The form of the Present Progressive can be confusing to students of English. The verb is made up of two words, the form of the verb "To Be" according to the person, I am , He is, She is, It is, Mr. Jones is, You are, We are, They are. Then you add the action verb in the present tense and the "ing" at the end.
In a formula: To Be (is, am, are) + verb+ing
The word "is" can be used as a contraction as well. He's, She's Example: She's sleeping. This is a full sentence in the Present Progressive!
Example: She is eating now. He's reading a book
Uses of the Present Progressive!
Something that is happening NOW
In the first usage, we tend to think about the Present Progressive as something that is happening now.
He is reading now. You can't read a book in one minute. It takes a bit of time. Even a children's picture book takes time to read aloud to the child.
We can use this also to talk about something that is NOT happening now.
I am not reading a book, I am writing a blog post!
She is not eating, she's drinking.
When I want to ask a question, I can ask: Is it raining? I move the helping verb "is" to the beginning of the sentence, and I add the question mark at the end.
Actions that take a longer period of time.
In the first usage, we think about an action that takes a bit of time, but it is conceptually in the present.
In this usage, we think of long term actions that may in fact take years.
Examples: " He is studying to be an accountant." This is a long term course of study and it usually takes 5-7 years to become a CPA! (Certified Public Accountant), Yet I use the Present Progressive to talk about it!
I am writing a book. - We use the Present Progressive for this sentence because it might take up to a year to write a best-selling novel. This is a long time, it is a work in process. I wrote my book: How to Touch Type in English by Rachael Alice Orbach in two months. Ok, it wasn't a year but it was a fair amount of time, I worked on it every day! I also was teaching the method to a student while I was writing, so I made many important changes in the book while I was writing.
This use is similar to the familiar "Going to" that can be used to signify the Future tense.
In fact "Going to" is an example of this use of the Present Progressive!
I am flying to Paris next week. - Why do we know that this signifies the near Future Tense? Because of the time expression "next week."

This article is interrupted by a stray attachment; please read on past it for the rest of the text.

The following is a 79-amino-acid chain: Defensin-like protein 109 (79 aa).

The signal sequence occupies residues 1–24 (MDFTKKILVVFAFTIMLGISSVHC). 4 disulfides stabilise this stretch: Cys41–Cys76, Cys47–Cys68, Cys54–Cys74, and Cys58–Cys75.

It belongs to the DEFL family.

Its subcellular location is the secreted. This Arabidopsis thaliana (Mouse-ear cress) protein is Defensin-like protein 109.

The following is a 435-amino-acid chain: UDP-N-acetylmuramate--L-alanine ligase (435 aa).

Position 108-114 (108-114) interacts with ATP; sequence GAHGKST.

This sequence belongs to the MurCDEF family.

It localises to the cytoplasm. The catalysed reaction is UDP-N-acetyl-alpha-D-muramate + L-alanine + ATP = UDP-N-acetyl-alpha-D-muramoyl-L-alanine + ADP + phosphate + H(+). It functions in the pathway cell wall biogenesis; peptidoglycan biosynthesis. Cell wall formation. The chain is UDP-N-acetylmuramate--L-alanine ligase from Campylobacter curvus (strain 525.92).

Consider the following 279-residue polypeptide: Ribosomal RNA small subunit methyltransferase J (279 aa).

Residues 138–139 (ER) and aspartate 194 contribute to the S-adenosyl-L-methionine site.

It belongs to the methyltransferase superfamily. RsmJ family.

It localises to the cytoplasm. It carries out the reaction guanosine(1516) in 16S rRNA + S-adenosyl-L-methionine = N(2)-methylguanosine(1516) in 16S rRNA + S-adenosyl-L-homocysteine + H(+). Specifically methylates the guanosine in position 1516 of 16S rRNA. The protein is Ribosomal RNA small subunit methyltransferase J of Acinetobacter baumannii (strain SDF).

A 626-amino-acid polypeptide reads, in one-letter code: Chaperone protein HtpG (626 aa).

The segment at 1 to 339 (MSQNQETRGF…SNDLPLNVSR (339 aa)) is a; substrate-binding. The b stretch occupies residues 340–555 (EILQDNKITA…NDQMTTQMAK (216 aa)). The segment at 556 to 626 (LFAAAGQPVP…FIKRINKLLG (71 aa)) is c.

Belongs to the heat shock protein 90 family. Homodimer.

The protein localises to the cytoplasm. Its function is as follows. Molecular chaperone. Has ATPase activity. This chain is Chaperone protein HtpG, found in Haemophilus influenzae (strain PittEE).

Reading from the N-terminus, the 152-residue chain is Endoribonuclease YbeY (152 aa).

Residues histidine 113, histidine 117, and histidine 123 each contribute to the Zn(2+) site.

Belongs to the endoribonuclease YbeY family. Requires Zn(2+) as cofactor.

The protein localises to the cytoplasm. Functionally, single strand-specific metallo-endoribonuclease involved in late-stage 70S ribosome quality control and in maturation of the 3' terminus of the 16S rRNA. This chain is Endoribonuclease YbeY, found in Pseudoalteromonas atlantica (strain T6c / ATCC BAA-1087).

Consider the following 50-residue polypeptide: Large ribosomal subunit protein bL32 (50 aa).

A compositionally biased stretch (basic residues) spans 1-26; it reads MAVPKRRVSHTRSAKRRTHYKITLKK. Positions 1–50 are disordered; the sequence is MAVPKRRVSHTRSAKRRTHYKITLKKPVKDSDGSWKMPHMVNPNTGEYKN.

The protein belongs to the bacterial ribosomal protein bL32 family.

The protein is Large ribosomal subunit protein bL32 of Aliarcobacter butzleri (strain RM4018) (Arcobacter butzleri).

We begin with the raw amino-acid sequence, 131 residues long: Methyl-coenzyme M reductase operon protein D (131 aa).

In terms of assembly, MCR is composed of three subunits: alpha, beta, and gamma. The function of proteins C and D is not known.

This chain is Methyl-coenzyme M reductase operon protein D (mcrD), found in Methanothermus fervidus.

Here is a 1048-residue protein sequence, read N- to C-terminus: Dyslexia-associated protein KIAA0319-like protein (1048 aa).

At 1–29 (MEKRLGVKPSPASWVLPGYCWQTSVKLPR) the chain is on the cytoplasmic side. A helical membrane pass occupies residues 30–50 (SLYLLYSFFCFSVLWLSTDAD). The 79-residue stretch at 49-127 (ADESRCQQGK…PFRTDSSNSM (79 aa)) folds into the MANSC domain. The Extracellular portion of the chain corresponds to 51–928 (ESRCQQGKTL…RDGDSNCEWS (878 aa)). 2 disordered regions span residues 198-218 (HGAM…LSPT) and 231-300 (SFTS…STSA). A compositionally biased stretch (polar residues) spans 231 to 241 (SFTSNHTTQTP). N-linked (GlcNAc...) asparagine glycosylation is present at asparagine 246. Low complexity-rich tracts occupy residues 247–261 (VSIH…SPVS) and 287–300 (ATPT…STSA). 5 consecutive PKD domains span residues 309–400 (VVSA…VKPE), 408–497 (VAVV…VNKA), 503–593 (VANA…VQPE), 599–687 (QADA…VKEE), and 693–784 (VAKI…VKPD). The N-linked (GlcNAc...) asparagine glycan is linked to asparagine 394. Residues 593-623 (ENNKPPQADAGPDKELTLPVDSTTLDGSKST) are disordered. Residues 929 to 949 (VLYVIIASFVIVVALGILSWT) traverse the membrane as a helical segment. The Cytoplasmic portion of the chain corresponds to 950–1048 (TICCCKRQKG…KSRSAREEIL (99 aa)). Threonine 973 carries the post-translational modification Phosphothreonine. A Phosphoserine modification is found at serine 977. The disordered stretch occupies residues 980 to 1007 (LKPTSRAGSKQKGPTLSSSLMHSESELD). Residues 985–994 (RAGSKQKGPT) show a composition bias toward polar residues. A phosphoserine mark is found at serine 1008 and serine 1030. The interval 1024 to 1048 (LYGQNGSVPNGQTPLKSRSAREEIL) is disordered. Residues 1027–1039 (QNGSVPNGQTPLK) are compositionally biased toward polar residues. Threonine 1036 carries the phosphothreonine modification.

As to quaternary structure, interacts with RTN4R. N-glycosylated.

We are going to have a party tonight. - Tonight is our time expression, meaning the party will happen in few hours.
Are they coming for the holidays? The holidays will take place in the near future. I make this a question by moving the helping verb "are" to the front of the sentence.
Isn't she studying for her chemistry test tonight? - I can also ask the question in the negative, and I use the contraction because this is the way that people really speak!
Actions that always happen.
This use of the Present Progressive have to do with actions that happen all the time. It is similar to the Present Simple tense, in this sense.
He is always losing his keys. The "always" or "constantly" are put between the helping verb "to be" and the action verb+ing.
She is constantly interrupting when the teacher talks.
They are always getting lost on the way to parties.
I don't like him because he is always smoking in my house.
You can also put an adverb to describe the action, it also goes between the helping verb (is am are) and the verb+ing.
She is only teaching English this year.
We are never drinking and driving.
I am still writing that book!
When I ask a question, I move the helping verb (is, am, are) to the beginning of the sentence, and then I add the adverb right before the verb+ing.
Are you still reading :"Lord of the Rings?"
Is he never going to finish that project?
Good luck on Learning the Present Progressive!
If you have any questions, feel free to e-mail me
Rachael Alice Orbach
052-7500608 send sms please!